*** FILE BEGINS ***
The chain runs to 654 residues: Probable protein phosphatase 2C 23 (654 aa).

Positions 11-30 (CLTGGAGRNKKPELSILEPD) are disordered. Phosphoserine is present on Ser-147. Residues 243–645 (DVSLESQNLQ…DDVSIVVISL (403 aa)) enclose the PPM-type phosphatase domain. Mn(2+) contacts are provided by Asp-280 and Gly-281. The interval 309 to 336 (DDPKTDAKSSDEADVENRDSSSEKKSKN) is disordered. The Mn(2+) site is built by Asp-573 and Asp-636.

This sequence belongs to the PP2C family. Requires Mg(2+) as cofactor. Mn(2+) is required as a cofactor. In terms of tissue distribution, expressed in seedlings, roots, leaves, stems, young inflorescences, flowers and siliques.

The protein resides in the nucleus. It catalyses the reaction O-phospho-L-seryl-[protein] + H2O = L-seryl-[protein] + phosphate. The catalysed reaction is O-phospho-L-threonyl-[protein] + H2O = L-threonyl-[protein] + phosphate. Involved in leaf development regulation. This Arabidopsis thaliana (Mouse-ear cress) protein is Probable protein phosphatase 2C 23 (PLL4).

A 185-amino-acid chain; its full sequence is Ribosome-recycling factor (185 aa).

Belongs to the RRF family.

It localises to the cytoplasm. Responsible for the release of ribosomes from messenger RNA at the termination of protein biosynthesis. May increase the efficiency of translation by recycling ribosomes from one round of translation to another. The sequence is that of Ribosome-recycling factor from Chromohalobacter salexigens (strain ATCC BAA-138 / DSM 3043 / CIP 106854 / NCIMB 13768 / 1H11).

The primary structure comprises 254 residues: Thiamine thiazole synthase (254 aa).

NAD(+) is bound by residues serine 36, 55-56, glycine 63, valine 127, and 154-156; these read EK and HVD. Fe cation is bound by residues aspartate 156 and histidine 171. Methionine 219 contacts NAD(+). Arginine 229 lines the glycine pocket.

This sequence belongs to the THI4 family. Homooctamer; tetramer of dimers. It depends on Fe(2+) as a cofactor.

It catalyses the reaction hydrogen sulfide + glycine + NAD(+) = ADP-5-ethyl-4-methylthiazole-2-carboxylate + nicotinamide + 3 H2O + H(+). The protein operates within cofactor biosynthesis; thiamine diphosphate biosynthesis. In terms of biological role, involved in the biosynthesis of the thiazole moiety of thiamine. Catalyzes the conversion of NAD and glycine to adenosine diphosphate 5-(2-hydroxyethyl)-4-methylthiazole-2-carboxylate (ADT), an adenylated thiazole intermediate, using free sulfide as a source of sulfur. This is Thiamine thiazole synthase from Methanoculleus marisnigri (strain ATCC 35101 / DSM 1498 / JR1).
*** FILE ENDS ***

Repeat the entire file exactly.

The chain runs to 654 residues: Probable protein phosphatase 2C 23 (654 aa).

Positions 11-30 (CLTGGAGRNKKPELSILEPD) are disordered. Phosphoserine is present on Ser-147. Residues 243–645 (DVSLESQNLQ…DDVSIVVISL (403 aa)) enclose the PPM-type phosphatase domain. Mn(2+) contacts are provided by Asp-280 and Gly-281. The interval 309 to 336 (DDPKTDAKSSDEADVENRDSSSEKKSKN) is disordered. The Mn(2+) site is built by Asp-573 and Asp-636.

This sequence belongs to the PP2C family. Requires Mg(2+) as cofactor. Mn(2+) is required as a cofactor. In terms of tissue distribution, expressed in seedlings, roots, leaves, stems, young inflorescences, flowers and siliques.

The protein resides in the nucleus. It catalyses the reaction O-phospho-L-seryl-[protein] + H2O = L-seryl-[protein] + phosphate. The catalysed reaction is O-phospho-L-threonyl-[protein] + H2O = L-threonyl-[protein] + phosphate. Involved in leaf development regulation. This Arabidopsis thaliana (Mouse-ear cress) protein is Probable protein phosphatase 2C 23 (PLL4).

A 185-amino-acid chain; its full sequence is Ribosome-recycling factor (185 aa).

Belongs to the RRF family.

It localises to the cytoplasm. Responsible for the release of ribosomes from messenger RNA at the termination of protein biosynthesis. May increase the efficiency of translation by recycling ribosomes from one round of translation to another. The sequence is that of Ribosome-recycling factor from Chromohalobacter salexigens (strain ATCC BAA-138 / DSM 3043 / CIP 106854 / NCIMB 13768 / 1H11).

The primary structure comprises 254 residues: Thiamine thiazole synthase (254 aa).

NAD(+) is bound by residues serine 36, 55-56, glycine 63, valine 127, and 154-156; these read EK and HVD. Fe cation is bound by residues aspartate 156 and histidine 171. Methionine 219 contacts NAD(+). Arginine 229 lines the glycine pocket.

This sequence belongs to the THI4 family. Homooctamer; tetramer of dimers. It depends on Fe(2+) as a cofactor.

It catalyses the reaction hydrogen sulfide + glycine + NAD(+) = ADP-5-ethyl-4-methylthiazole-2-carboxylate + nicotinamide + 3 H2O + H(+). The protein operates within cofactor biosynthesis; thiamine diphosphate biosynthesis. In terms of biological role, involved in the biosynthesis of the thiazole moiety of thiamine. Catalyzes the conversion of NAD and glycine to adenosine diphosphate 5-(2-hydroxyethyl)-4-methylthiazole-2-carboxylate (ADT), an adenylated thiazole intermediate, using free sulfide as a source of sulfur. This is Thiamine thiazole synthase from Methanoculleus marisnigri (strain ATCC 35101 / DSM 1498 / JR1).